I had a random memory of Mum today. I was reading outside in the sunshine and the book – I won’t tell you which one, because it’s definitely not number 3 of the insanely popular, but terribly written, erotic chick-lit series – mentioned something about a character brushing their teeth before breakfast instead of after.
The smallest, most insignificant, sentence; but immediately my head was full of pictures of my Mum brushing her teeth, and then subsequent conversations when I’d ask her why her morning routine was that way around. It seemed completely ridiculous to me. You brush your teeth to freshen your mouth, so surely eating breakfast afterwards renders the whole operation entirely pointless. Plus, everyone knows that toothpaste + orange juice is the most disgusting thing ever.
And then I tried to remember the last time that I’d actively thought about her in that way… brought up forgotten images… relayed her voice over and over in my mind, and I realised that I couldn’t remember exactly. But at the same time, the thoughts didn’t feel new. They stung because they were at the surface, but it was as if these thoughts are there all the time. I would never have thought to tell anyone that my Mum had always brushed her teeth at, quite franky, the wrong moment every day; that’s a completely useless piece of information. And yet, I’m glad that my brain has chosen to retain it.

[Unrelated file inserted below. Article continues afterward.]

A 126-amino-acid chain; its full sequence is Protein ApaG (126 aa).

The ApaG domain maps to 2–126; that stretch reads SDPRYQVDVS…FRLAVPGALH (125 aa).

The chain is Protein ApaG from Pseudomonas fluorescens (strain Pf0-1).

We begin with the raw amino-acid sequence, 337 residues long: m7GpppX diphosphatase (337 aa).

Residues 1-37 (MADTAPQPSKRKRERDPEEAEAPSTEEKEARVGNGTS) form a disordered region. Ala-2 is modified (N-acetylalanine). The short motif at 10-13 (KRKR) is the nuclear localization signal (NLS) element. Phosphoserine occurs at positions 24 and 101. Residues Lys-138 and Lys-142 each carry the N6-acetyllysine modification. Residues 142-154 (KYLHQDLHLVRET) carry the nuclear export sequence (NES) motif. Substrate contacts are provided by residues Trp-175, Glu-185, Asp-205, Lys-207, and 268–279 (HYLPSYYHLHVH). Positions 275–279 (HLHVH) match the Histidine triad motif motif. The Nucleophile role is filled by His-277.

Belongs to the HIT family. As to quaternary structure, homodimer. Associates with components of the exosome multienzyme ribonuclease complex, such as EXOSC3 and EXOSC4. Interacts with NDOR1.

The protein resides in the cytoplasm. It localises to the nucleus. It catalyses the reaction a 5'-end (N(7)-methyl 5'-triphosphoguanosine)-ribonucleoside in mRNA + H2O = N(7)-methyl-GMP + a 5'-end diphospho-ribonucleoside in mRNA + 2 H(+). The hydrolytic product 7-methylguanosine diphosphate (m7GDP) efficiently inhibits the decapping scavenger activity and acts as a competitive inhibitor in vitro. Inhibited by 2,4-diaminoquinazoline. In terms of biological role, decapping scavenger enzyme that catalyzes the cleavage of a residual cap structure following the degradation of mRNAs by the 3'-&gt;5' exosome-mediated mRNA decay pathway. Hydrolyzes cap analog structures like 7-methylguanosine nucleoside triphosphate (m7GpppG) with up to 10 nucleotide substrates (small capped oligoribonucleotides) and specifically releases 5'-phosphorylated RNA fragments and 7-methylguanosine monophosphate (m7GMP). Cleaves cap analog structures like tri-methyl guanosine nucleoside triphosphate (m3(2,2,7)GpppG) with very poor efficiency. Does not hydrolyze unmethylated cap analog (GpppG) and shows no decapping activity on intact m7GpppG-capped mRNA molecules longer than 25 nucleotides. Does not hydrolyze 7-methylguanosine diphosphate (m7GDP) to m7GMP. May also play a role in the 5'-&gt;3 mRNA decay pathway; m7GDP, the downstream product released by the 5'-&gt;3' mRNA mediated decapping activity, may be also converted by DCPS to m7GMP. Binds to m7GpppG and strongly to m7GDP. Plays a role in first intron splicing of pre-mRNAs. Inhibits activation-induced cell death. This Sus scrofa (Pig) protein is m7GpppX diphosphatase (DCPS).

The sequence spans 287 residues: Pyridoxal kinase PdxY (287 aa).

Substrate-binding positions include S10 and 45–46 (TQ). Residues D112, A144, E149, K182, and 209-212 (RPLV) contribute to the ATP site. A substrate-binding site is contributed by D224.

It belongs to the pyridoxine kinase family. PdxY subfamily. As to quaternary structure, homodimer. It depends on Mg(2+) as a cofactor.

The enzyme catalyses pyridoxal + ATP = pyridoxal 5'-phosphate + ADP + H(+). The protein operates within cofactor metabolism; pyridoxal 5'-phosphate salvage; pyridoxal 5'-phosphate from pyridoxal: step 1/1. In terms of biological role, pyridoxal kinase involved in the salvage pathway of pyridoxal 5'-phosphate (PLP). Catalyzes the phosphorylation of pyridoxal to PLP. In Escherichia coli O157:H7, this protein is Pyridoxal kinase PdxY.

It is these small snippets of human nature – the time someone brushes their teeth or the way they like to sleep – that make up a person. We can all make career choices or change the colour of our hair or the clothing size we fit into. It is the things we do without thinking that create impressions on other people.
So that one day, when they’re not even trying to think about you, a line from a book will bring you to life again. It’s reassuring, that.
This isn’t necessarily what I meant by regular posting, but it happened and I wanted to write about it.